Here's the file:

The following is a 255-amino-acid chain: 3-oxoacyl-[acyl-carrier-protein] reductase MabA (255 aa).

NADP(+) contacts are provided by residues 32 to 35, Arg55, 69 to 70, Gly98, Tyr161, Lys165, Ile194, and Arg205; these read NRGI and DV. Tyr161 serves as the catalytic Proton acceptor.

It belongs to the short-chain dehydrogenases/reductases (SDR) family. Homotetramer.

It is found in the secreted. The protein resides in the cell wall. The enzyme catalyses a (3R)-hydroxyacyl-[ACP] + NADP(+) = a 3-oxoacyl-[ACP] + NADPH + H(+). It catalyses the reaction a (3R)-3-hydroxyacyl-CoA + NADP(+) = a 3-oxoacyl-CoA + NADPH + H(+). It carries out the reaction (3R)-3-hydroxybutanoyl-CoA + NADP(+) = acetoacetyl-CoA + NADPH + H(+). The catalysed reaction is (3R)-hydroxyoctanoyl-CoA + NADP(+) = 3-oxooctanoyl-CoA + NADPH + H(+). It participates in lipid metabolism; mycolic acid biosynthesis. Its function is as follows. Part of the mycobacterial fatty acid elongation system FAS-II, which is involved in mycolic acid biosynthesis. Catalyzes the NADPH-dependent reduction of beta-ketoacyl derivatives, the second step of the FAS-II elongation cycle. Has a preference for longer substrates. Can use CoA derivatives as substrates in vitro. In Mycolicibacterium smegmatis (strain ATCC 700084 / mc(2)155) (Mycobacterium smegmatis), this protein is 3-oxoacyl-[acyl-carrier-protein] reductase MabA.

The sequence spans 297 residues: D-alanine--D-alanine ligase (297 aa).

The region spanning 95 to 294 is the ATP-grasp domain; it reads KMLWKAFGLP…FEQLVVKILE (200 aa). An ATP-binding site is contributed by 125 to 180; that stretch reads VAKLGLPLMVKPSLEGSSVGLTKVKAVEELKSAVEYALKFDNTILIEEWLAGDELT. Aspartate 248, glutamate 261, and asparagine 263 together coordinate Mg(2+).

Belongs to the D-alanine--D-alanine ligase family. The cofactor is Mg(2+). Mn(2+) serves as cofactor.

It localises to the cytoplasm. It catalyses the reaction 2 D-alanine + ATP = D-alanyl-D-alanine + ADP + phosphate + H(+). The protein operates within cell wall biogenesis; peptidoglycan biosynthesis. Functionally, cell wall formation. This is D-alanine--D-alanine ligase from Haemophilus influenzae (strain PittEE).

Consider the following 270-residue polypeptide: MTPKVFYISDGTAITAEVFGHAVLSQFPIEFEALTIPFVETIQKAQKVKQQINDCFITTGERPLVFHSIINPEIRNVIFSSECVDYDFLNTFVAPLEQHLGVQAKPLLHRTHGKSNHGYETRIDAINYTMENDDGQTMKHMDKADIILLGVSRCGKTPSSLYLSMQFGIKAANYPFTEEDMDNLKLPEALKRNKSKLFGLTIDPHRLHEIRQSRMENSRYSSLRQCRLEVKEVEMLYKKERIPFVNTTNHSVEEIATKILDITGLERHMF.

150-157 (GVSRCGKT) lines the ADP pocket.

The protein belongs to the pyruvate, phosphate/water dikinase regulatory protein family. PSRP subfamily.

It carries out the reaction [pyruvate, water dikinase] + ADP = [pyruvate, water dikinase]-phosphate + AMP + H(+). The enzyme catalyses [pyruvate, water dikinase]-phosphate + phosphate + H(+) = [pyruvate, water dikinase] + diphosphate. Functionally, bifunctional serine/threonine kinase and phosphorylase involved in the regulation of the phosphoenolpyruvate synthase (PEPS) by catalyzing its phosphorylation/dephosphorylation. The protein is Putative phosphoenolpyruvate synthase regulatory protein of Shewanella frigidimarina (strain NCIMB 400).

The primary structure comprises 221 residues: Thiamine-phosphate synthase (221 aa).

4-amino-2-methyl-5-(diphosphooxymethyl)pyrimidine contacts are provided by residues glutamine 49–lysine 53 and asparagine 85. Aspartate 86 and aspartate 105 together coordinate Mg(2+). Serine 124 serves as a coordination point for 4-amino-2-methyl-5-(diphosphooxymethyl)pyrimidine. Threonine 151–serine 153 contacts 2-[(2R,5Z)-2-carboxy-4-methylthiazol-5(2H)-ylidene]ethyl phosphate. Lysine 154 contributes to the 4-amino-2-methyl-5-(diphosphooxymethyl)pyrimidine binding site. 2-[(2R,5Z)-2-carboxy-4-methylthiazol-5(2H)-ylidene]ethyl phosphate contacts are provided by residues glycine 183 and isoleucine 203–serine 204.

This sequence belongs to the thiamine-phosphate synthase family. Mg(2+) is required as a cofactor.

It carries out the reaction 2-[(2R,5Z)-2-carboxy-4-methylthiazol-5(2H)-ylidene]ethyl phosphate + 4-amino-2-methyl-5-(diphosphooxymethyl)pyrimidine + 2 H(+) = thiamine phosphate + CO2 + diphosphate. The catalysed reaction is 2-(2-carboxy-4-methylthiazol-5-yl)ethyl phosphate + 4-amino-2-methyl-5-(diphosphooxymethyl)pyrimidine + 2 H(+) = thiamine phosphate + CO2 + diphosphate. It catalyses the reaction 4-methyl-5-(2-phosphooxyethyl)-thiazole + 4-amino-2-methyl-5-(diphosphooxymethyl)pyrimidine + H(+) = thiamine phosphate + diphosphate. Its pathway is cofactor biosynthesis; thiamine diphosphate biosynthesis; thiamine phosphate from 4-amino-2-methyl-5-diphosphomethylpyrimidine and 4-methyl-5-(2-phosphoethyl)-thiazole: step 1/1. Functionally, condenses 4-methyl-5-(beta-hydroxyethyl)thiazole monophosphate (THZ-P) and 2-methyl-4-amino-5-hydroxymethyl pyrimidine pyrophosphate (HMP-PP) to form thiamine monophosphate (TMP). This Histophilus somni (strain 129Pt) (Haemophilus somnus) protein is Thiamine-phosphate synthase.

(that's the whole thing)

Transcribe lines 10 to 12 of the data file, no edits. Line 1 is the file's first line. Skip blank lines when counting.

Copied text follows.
150-157 (GVSRCGKT) lines the ADP pocket.

The protein belongs to the pyruvate, phosphate/water dikinase regulatory protein family. PSRP subfamily.

It carries out the reaction [pyruvate, water dikinase] + ADP = [pyruvate, water dikinase]-phosphate + AMP + H(+). The enzyme catalyses [pyruvate, water dikinase]-phosphate + phosphate + H(+) = [pyruvate, water dikinase] + diphosphate. Functionally, bifunctional serine/threonine kinase and phosphorylase involved in the regulation of the phosphoenolpyruvate synthase (PEPS) by catalyzing its phosphorylation/dephosphorylation. The protein is Putative phosphoenolpyruvate synthase regulatory protein of Shewanella frigidimarina (strain NCIMB 400).